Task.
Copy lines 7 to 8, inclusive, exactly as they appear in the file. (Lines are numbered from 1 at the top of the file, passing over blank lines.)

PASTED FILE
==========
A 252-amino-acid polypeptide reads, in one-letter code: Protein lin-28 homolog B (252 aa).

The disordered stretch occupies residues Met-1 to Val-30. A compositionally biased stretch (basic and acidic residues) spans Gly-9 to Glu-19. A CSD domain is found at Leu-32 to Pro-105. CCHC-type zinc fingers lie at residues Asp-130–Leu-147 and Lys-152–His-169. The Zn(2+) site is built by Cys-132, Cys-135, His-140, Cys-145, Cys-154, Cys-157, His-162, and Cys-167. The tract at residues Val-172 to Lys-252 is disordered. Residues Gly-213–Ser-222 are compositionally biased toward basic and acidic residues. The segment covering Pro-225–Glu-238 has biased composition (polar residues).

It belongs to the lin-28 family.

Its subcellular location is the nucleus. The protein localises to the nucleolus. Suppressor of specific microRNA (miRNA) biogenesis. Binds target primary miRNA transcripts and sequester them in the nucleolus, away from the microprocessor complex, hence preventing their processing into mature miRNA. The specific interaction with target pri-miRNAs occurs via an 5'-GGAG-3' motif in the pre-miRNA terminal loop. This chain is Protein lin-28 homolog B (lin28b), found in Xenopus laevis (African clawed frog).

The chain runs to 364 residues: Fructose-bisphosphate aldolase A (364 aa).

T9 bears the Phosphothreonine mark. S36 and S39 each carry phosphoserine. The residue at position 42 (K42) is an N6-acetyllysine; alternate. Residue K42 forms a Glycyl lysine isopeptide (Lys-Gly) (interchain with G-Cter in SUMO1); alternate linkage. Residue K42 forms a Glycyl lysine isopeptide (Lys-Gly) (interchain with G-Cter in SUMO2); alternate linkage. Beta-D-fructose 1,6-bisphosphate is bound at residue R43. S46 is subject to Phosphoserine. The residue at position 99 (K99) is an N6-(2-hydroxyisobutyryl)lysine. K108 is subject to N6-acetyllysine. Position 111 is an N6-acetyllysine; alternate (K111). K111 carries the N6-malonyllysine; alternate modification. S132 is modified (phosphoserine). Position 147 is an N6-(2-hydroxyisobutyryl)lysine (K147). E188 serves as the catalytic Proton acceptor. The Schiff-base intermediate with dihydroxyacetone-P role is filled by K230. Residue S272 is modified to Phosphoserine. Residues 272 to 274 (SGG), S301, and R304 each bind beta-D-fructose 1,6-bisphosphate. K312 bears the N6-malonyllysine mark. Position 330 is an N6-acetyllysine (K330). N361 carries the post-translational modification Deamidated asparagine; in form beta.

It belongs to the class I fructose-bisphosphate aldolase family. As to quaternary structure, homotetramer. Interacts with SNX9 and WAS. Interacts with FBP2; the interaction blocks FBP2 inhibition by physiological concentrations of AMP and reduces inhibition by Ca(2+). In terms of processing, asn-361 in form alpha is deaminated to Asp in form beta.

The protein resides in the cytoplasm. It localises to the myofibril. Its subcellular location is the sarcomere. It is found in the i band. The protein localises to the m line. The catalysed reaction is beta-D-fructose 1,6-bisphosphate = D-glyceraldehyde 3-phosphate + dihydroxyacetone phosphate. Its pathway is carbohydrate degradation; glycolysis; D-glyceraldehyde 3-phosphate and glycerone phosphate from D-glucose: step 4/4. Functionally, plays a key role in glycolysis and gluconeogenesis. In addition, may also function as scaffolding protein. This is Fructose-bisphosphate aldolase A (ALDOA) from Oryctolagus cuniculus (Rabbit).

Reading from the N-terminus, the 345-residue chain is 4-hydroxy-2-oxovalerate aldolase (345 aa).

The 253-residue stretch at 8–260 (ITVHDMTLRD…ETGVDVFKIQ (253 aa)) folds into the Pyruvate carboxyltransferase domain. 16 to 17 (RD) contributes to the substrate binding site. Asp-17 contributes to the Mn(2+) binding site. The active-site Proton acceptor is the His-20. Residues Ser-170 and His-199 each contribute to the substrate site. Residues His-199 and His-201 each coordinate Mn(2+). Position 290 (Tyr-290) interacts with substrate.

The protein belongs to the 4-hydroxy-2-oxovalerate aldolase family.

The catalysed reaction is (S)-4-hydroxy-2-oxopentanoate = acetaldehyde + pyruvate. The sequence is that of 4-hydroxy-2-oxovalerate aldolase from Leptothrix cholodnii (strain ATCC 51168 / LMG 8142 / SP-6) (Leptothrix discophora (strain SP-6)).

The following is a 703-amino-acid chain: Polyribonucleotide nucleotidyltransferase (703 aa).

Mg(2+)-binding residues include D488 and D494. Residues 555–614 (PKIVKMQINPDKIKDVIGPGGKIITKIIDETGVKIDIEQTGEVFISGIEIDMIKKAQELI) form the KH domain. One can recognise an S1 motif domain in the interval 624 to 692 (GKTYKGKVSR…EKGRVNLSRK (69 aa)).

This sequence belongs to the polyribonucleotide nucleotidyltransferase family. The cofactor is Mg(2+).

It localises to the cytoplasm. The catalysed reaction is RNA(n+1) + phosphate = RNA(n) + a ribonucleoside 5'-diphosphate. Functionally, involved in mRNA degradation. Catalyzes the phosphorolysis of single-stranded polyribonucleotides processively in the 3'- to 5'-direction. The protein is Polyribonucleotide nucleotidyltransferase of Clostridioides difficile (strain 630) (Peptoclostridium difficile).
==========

It belongs to the class I fructose-bisphosphate aldolase family. As to quaternary structure, homotetramer. Interacts with SNX9 and WAS. Interacts with FBP2; the interaction blocks FBP2 inhibition by physiological concentrations of AMP and reduces inhibition by Ca(2+). In terms of processing, asn-361 in form alpha is deaminated to Asp in form beta.

The protein resides in the cytoplasm. It localises to the myofibril. Its subcellular location is the sarcomere. It is found in the i band. The protein localises to the m line. The catalysed reaction is beta-D-fructose 1,6-bisphosphate = D-glyceraldehyde 3-phosphate + dihydroxyacetone phosphate. Its pathway is carbohydrate degradation; glycolysis; D-glyceraldehyde 3-phosphate and glycerone phosphate from D-glucose: step 4/4. Functionally, plays a key role in glycolysis and gluconeogenesis. In addition, may also function as scaffolding protein. This is Fructose-bisphosphate aldolase A (ALDOA) from Oryctolagus cuniculus (Rabbit).